Practical Stoicism: Amor Fati

Submitted by c0c0c0 on Sun, 04/28/2019 - 14:11

Don't demand that things happen as you wish, but wish that they happen as they do happen, and you will go on well. (Epictetus, Enchirdion 8)

Fate leads the willing and drags along the reluctant. (Seneca, Letters to Lucilius)

My formula for what is great in mankind is amor fati: not to wish for anything other than that which is; whether behind, ahead, or for all eternity. Not just to put up with the inevitable – much less to hide it from oneself, for all idealism is lying to oneself in the face of the necessary – but to love it. (Nietzsche, Ecce Homo, 10)

When the philosophers talk about Amor Fati, "Love your fate", they mean the bad parts. There's no difficulty in loving your fate when you've just won the lottery. Still, it's always been relatively easy for me to grasp why we should accept our fate. It's going to happen, so why fight the unavoidable. It has been far harder to really understand, however, why we should "love" it. It seems Stoic enough if we can just "grin and bear it", right?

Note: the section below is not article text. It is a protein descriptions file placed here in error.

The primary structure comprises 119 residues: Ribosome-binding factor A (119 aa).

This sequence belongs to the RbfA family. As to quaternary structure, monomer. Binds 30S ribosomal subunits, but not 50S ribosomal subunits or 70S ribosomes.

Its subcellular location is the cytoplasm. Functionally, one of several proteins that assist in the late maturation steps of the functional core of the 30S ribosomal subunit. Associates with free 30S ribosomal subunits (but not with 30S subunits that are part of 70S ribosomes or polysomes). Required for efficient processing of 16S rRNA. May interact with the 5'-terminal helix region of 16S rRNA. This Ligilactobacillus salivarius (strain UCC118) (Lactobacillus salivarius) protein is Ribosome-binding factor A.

Well, no. It's not enough. I suppose it's better than whining about how the world is out to get us, but ideally, life is a lot better once we learn to truly love what the universe weaves into our thread.

Fate, in the form of the challenges it incessantly spawns, is what makes us strong. A universe in which we do not need to overcome challenge, where we do not actively seek it, is one where we grow weak and our lives are bland and ordinary. Our daily struggles are what gives us backbone. Every time we get rained on, or fired, or insulted, or robbed, we get a chance to respond with virtue. And, if we do, we gain resilience, fortitude, and wisdom.

The manner in which we respond to our fate becomes the foundation of our character. If anything determines who we become, it is this interaction. And to be great, to be someone worthy of our own respect, we need a great adversary against which to spar and test ourselves.

And so we learn to actually love our fate, not merely to bear it. We love it because it makes us better. We love it because, without it, who would we be?